Students of the Faculty of Radiophysics are optimizing the technology for producing X-ray radiation sensors based on gallium arsenide compensated by chromium, which is used in the work of the Large Hadron Collider at CERN. This project was judged the best at the all-Russian competition of scientific and technical creativity of youth STTY-2017 in the category New Materials and Chemical Technologies.
The team of students included Leila Shaimerdenova, Ivan Shcherbakov, and Irina Kolesnikova. They work under the guidance of Professor Oleg Tolbanov at the Laboratory of Functional Electronics. The technology of compensation of gallium arsenide by chromium that they performed is a unique development by TSU.
- The power of X-ray sources is growing, so the requirements for the efficiency of detection and the stability of detectors, as well as the ability to work at high intensity of ionizing radiation, have become tougher. Therefore, it is important to develop sensors that meet these needs, - says Leila Shaimerdenova.
Today, ionizing radiation detectors are mainly based on silicon and cadmium telluride. However, silicon is not able to work at high radiation intensities, and cadmium telluride sensors are less efficient and more expensive.
- Our sensors based on gallium arsenide compensated with chromium register each quantum separately and distribute information on energy and coordinates, - explains Leila Shaimerdenova. - Therefore, you can get a color image of objects of different density. For example, in medicine these are images of bones, soft tissues, and blood vessels.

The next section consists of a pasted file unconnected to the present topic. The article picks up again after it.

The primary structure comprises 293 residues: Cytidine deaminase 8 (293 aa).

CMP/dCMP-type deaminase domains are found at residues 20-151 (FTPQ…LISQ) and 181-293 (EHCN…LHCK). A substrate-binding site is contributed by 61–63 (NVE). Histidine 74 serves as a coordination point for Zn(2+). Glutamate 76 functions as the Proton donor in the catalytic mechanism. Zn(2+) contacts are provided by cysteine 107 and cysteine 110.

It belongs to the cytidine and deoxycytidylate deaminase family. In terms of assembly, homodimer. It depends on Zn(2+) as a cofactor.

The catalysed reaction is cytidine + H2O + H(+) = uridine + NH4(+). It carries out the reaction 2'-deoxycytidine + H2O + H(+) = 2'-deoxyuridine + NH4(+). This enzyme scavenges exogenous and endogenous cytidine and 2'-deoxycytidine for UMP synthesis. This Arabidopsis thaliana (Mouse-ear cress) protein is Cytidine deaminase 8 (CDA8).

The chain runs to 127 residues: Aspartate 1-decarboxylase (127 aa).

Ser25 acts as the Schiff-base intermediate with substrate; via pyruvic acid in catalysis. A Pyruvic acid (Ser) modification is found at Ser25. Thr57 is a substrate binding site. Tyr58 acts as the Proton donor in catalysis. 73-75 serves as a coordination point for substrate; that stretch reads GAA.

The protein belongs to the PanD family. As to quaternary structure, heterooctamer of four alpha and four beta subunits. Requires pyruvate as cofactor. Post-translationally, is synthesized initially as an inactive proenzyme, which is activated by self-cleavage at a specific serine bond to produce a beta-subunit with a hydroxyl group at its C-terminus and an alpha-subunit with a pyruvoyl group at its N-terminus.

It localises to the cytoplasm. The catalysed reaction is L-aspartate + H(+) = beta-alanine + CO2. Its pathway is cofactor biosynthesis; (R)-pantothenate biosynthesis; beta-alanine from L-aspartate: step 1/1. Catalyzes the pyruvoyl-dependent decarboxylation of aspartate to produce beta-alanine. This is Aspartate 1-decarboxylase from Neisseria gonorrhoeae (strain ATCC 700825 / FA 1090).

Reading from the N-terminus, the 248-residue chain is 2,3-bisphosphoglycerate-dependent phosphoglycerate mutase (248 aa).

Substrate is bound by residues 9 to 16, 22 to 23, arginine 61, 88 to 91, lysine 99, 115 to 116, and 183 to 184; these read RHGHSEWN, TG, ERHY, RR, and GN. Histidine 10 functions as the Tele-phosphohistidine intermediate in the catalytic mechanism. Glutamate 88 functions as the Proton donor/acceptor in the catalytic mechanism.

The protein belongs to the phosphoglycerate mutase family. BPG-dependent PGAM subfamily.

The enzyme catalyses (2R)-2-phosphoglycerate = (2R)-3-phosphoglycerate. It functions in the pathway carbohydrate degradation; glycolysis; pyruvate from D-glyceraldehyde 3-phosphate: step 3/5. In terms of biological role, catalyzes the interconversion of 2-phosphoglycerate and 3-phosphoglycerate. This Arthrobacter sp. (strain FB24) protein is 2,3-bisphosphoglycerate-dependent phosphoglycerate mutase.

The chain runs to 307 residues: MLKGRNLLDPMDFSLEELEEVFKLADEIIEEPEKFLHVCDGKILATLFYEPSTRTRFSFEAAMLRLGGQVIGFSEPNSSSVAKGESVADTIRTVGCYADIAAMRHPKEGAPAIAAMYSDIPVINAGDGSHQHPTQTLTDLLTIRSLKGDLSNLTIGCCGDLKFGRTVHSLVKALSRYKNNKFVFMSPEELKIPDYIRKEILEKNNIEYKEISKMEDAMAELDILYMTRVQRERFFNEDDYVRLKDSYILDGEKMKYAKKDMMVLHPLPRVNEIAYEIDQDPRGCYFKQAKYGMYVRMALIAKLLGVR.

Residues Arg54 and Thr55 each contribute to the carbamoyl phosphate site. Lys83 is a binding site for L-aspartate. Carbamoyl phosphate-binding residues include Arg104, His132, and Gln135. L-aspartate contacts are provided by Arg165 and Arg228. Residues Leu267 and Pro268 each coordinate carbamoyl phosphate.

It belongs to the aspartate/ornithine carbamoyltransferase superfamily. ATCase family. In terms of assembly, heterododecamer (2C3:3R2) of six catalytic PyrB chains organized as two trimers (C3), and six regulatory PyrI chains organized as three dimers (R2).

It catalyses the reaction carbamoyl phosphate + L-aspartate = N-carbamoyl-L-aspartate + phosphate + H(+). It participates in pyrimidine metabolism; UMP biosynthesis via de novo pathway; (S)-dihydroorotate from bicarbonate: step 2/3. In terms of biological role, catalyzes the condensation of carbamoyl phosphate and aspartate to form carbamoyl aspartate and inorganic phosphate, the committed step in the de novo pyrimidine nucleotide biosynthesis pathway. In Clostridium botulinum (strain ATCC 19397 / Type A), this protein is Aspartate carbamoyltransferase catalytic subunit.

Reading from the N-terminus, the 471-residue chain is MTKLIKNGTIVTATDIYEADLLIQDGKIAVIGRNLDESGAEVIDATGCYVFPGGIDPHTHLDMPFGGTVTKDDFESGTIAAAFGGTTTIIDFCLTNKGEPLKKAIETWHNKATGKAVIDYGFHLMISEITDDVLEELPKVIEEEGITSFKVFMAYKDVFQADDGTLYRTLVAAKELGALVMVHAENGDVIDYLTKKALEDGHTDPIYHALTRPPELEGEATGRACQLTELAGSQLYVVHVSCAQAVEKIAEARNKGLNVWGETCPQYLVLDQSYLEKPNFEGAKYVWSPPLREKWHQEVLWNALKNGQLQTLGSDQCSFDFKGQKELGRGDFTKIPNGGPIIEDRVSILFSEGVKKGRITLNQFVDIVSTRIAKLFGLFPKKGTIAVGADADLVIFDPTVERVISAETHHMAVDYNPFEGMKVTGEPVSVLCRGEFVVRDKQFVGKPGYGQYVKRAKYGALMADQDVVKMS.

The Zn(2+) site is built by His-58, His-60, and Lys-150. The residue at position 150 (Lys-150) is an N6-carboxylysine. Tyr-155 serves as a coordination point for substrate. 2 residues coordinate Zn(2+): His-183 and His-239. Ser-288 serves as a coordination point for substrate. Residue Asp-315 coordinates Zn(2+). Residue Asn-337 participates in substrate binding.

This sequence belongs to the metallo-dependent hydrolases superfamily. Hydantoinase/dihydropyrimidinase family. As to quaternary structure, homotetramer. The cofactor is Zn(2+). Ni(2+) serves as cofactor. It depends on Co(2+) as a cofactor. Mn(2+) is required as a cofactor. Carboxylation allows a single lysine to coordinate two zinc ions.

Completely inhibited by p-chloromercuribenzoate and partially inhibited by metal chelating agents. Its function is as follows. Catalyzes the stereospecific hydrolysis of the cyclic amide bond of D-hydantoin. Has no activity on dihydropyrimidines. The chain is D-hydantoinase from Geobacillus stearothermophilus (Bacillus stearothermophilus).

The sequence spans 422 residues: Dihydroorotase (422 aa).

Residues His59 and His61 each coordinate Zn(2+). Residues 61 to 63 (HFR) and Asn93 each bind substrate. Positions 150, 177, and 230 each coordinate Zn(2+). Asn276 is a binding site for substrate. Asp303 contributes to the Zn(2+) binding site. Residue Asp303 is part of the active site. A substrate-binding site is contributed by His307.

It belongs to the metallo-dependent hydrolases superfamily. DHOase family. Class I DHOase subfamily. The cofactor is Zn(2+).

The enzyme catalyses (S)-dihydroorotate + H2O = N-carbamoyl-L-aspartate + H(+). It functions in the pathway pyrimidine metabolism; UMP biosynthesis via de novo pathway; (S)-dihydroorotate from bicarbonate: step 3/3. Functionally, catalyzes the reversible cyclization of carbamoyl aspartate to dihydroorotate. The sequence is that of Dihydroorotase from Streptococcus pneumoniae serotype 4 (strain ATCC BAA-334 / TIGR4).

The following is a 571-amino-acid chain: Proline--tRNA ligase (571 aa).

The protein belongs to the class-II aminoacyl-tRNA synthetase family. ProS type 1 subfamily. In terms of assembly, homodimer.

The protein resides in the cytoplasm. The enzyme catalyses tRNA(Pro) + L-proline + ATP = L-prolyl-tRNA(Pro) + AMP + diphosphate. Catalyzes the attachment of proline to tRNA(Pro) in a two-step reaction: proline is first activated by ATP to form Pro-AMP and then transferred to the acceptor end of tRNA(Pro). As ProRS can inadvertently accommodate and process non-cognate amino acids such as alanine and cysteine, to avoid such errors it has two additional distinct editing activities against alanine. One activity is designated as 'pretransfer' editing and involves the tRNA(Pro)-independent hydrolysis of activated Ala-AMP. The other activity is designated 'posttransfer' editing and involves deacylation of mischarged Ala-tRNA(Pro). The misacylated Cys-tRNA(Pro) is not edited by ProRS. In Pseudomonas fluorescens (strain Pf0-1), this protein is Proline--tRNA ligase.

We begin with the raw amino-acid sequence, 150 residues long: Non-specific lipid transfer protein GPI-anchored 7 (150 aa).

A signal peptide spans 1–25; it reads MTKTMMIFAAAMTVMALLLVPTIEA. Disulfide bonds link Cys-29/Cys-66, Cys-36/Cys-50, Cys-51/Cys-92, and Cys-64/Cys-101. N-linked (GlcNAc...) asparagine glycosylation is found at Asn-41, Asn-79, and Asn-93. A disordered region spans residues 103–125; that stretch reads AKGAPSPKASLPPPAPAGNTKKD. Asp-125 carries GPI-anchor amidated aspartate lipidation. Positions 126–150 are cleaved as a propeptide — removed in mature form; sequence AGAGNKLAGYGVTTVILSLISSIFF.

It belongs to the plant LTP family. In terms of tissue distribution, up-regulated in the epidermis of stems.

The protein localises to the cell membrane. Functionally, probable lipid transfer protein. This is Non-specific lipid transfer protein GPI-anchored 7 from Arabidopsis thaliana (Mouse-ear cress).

Students optimize the process of creating sensors. For this, they conducted a series of experiments to determine the main parameters: the efficiency of charge collection, specific electrical resistance, the level of dark current, and the distribution of the electrical field strength. As a result, it was possible to determine the parameters for optimizing the technology.
Sensors based on gallium arsenide can be used in medicine, cargo inspection systems at airports, railway stations, and on highways, as well as in high energy physics research. At the moment, an experiment is under way to recreate the Big Bang (the ATLAS project), which contributed to the formation of the universe. The registration of this phenomenon is carried out with the help of Tomsk detectors based on gallium arsenide compensated by chromium.